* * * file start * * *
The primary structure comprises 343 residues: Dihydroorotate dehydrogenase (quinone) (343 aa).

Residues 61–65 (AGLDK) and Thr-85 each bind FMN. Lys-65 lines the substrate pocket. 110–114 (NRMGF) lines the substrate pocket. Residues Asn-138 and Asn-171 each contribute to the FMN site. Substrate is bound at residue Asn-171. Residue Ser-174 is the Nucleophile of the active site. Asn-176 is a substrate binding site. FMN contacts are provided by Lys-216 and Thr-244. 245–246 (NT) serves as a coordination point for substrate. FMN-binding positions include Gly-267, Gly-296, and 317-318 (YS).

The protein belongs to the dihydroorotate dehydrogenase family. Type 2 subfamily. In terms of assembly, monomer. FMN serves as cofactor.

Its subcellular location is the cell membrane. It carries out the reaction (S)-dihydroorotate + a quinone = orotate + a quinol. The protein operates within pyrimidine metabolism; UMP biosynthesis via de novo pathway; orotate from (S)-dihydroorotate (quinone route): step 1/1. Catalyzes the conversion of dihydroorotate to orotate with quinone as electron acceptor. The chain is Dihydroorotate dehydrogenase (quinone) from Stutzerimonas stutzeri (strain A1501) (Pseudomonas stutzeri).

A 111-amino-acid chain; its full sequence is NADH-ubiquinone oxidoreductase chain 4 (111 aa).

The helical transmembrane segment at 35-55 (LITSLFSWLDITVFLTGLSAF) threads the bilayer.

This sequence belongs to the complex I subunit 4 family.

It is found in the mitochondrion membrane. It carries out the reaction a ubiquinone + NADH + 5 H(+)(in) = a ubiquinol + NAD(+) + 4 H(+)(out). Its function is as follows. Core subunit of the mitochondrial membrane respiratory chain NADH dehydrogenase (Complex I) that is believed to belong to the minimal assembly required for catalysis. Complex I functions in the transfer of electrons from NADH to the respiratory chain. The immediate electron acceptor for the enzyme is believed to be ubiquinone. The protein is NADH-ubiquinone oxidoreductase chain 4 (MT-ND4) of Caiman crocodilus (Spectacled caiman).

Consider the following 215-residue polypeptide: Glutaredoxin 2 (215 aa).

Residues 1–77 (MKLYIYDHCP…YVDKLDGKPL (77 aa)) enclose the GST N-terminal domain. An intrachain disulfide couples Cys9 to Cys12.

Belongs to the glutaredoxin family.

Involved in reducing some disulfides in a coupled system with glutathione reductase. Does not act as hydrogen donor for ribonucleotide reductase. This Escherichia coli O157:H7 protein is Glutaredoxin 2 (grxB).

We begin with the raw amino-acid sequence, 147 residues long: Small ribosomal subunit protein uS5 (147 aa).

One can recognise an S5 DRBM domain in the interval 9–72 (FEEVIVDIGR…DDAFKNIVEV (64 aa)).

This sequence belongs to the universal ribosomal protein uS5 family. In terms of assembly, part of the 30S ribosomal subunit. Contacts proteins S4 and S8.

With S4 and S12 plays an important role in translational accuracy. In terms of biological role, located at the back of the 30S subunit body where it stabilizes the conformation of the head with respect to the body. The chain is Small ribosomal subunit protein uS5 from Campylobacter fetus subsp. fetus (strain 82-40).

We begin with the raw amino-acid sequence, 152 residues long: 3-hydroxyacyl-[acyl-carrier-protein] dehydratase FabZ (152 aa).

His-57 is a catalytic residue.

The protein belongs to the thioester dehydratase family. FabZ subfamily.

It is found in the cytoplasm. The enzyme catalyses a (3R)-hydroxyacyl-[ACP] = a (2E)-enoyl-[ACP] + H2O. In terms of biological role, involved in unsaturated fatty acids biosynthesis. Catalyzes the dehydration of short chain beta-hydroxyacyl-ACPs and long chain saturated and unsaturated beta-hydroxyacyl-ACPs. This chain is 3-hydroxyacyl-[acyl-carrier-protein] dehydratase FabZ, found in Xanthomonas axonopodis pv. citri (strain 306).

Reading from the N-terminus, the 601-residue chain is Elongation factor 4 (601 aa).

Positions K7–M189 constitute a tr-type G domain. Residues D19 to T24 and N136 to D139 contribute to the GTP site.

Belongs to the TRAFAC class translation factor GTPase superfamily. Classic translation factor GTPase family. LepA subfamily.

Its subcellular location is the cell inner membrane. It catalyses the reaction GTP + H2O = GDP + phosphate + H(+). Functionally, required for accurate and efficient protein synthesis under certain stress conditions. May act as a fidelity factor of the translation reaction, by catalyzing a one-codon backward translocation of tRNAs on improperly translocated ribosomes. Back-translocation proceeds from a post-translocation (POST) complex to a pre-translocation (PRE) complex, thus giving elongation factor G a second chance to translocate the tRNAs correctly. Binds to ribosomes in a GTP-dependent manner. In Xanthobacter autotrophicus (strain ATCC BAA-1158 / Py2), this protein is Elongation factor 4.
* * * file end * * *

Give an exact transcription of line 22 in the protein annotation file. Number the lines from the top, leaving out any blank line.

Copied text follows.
Positions K7–M189 constitute a tr-type G domain. Residues D19 to T24 and N136 to D139 contribute to the GTP site.